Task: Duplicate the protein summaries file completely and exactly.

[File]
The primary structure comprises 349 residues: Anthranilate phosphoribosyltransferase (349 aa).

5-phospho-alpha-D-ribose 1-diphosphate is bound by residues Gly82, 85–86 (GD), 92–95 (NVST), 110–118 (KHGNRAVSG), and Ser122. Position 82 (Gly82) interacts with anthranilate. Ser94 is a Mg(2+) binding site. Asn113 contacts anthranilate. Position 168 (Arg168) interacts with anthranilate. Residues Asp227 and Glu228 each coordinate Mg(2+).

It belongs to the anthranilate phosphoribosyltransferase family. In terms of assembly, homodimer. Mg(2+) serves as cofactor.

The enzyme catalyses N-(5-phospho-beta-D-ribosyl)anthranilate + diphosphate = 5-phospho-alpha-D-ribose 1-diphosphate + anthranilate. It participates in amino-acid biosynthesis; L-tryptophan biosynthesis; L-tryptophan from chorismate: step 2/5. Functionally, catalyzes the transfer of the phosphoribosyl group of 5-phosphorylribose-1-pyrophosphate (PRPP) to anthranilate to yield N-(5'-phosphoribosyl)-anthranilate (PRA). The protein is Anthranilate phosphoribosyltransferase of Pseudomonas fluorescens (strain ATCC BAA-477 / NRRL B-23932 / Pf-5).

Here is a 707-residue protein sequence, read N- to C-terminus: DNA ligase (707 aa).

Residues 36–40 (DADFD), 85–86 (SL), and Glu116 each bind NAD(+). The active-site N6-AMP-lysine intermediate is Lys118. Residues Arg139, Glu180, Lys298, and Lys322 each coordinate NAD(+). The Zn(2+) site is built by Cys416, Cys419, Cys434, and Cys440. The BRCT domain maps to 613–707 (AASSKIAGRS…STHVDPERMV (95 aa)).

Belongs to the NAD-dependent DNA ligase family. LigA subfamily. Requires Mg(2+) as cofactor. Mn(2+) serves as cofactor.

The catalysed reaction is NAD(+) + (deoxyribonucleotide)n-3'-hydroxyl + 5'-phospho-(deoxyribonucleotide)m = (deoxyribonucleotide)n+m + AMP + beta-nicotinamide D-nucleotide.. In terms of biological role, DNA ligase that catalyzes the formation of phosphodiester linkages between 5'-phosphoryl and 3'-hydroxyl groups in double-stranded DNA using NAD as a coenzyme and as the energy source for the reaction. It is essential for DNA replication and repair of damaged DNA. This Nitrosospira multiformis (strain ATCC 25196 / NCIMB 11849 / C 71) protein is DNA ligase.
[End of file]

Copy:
The primary structure comprises 349 residues: Anthranilate phosphoribosyltransferase (349 aa).

5-phospho-alpha-D-ribose 1-diphosphate is bound by residues Gly82, 85–86 (GD), 92–95 (NVST), 110–118 (KHGNRAVSG), and Ser122. Position 82 (Gly82) interacts with anthranilate. Ser94 is a Mg(2+) binding site. Asn113 contacts anthranilate. Position 168 (Arg168) interacts with anthranilate. Residues Asp227 and Glu228 each coordinate Mg(2+).

It belongs to the anthranilate phosphoribosyltransferase family. In terms of assembly, homodimer. Mg(2+) serves as cofactor.

The enzyme catalyses N-(5-phospho-beta-D-ribosyl)anthranilate + diphosphate = 5-phospho-alpha-D-ribose 1-diphosphate + anthranilate. It participates in amino-acid biosynthesis; L-tryptophan biosynthesis; L-tryptophan from chorismate: step 2/5. Functionally, catalyzes the transfer of the phosphoribosyl group of 5-phosphorylribose-1-pyrophosphate (PRPP) to anthranilate to yield N-(5'-phosphoribosyl)-anthranilate (PRA). The protein is Anthranilate phosphoribosyltransferase of Pseudomonas fluorescens (strain ATCC BAA-477 / NRRL B-23932 / Pf-5).

Here is a 707-residue protein sequence, read N- to C-terminus: DNA ligase (707 aa).

Residues 36–40 (DADFD), 85–86 (SL), and Glu116 each bind NAD(+). The active-site N6-AMP-lysine intermediate is Lys118. Residues Arg139, Glu180, Lys298, and Lys322 each coordinate NAD(+). The Zn(2+) site is built by Cys416, Cys419, Cys434, and Cys440. The BRCT domain maps to 613–707 (AASSKIAGRS…STHVDPERMV (95 aa)).

Belongs to the NAD-dependent DNA ligase family. LigA subfamily. Requires Mg(2+) as cofactor. Mn(2+) serves as cofactor.

The catalysed reaction is NAD(+) + (deoxyribonucleotide)n-3'-hydroxyl + 5'-phospho-(deoxyribonucleotide)m = (deoxyribonucleotide)n+m + AMP + beta-nicotinamide D-nucleotide.. In terms of biological role, DNA ligase that catalyzes the formation of phosphodiester linkages between 5'-phosphoryl and 3'-hydroxyl groups in double-stranded DNA using NAD as a coenzyme and as the energy source for the reaction. It is essential for DNA replication and repair of damaged DNA. This Nitrosospira multiformis (strain ATCC 25196 / NCIMB 11849 / C 71) protein is DNA ligase.